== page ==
Bright IDEA PHEV at the Business of Plugging In conference - Click above for high-res image gallery


EV business may be booming soon

I dropped by the Center for Automotive Research's (CAR) "The Business of Plugging In" conference in Detroit recently and came away with a collection of quotes and useful information from movers and shakers working to make vehicle electrification happen.

Most reasonable observers understand that electric vehicles will not replace liquid-fueled vehicles in large numbers any time soon due to their three key disadvantages of high battery cost, limited driving range and long recharge times. But everyone sees that they will become an increasingly viable alternative as automakers respond to growing consumer demand and ever-toughening fuel economy standards.

Respected research firm J.D. Power and Associates forecasts that, while 90 percent of U.S. light vehicles sales today are gasoline-powered (most of the other 10 percent are flex-fuels and diesels), the gas-only share will decline to about 80 percent in 2012 and less than 75 percent by 2016. Part of the alternative-energy 25 percent will be 1.5 million gas-electric hybrids (about nine percent of projected total sales), including plug-ins.

Power's good-news predictions: the number of hybrid models available in the U.S. will increase from 22 today to more than 100 by 2015, and the number of "pure" (battery only) EV models will swell from one (the Tesla roadster) to at least 13 by 2012. Bad news for pure EV fans: Power says just 0.5 percent of sales (fewer than 100K units) will be pure EVs by 2015. There's more after the jump.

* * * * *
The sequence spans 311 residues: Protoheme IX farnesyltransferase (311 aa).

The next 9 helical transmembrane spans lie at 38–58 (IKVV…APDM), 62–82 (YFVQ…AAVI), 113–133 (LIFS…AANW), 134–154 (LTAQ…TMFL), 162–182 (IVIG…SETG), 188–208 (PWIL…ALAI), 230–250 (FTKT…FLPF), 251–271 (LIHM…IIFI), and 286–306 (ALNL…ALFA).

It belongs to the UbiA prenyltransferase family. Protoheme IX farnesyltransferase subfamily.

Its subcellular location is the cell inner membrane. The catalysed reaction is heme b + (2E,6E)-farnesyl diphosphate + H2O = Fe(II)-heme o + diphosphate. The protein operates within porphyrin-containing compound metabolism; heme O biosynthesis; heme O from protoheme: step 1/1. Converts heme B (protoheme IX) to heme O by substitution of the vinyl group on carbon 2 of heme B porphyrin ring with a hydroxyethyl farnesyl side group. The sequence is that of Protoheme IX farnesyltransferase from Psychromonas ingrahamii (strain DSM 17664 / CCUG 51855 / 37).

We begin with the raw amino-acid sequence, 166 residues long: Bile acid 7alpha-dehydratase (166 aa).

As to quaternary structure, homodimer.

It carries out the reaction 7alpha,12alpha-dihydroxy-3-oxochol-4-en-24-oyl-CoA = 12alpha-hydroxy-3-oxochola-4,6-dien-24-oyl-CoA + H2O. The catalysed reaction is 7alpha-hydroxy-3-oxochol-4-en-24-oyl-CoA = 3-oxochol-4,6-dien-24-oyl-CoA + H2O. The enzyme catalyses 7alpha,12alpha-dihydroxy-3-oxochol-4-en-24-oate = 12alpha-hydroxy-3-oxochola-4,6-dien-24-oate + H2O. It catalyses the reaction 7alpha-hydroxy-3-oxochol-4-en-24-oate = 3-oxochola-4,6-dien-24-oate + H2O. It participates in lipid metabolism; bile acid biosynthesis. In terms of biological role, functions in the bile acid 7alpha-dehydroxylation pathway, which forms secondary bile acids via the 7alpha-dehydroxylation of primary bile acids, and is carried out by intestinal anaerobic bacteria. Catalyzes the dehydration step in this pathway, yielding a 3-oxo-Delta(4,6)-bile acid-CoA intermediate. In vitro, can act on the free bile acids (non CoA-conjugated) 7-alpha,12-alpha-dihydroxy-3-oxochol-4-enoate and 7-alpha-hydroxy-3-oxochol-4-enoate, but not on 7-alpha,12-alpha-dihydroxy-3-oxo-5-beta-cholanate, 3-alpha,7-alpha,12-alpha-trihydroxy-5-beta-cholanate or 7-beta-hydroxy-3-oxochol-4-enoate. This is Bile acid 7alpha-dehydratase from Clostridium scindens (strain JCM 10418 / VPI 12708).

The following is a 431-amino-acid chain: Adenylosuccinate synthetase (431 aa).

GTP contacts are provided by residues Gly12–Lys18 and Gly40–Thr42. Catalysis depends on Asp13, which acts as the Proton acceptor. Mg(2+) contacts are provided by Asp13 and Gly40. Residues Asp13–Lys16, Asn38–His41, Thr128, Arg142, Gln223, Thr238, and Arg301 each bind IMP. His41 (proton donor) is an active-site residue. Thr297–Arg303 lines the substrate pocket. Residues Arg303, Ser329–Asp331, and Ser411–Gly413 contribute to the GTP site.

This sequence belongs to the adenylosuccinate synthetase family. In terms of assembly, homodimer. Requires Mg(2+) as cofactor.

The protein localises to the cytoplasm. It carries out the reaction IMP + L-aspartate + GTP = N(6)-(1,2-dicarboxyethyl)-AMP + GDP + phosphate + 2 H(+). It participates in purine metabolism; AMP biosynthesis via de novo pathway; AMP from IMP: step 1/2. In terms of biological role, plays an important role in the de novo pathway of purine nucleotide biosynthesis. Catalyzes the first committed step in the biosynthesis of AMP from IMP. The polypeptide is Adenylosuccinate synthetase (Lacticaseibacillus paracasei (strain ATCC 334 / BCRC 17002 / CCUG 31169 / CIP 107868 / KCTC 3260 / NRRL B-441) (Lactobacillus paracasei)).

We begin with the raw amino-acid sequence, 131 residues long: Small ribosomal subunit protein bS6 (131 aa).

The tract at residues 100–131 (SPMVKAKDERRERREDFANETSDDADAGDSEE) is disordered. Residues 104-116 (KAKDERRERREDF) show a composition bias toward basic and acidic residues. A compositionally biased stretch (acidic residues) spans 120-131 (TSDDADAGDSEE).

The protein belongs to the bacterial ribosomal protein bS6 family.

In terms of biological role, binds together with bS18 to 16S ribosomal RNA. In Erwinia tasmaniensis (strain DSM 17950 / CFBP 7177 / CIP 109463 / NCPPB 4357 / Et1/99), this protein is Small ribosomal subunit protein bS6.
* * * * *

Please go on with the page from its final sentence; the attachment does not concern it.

Still, the opportunities for electric vehicle component suppliers will be huge. As will the challenges. One topic of discussion was that parts suppliers for electric-powered vehicles, many of them small specialty electronics builders, will have to substantially improve to meet very stringent auto industry quality and reliability requirements.

For example, an annual cell failure rate of one in 200,000 for li-ion batteries used in consumer electronics products that use only one cell may be acceptable, said Ricardo, Inc. global vice president Karina Morley. But that same cell failure rate translates to one in 2,000 for vehicle-size packs of 100 or more Li-ion cells – completely unacceptable. Achieving an acceptable cell failure rate of less than one in a million, Morley said, will require extremely good manufacturing process control and sophisticated battery management to carefully balance cell-to-cell voltage, energy and temperature.

On a more positive note, the country's electric utilities as a group pledged to "move forward aggressively to create the infrastructure to support the full-scale commercialization and deployment of plug-in electric vehicles (PEVs)." Anthony F. Early, Jr., chairman of the Edison Electric Institute and Chairman and CEO of DTE Energy, said, "Our industry acutely recognizes that now is the time to redouble our ongoing efforts to lay the groundwork for making plug-in electric transportation in this country a reality, not just a vision. We, as an industry, are eager to collaborate with the auto industry and others to bring PEVs to market."

Five key elements of this industry-wide pledge are:
  • Infrastructure – working with state and local governments on system impacts and potential problems with fueling large numbers of plug-in vehicles from the electrical grid
  • Customer support – working with stakeholders to facilitate a streamlined charging installation process and a "robust customer service process"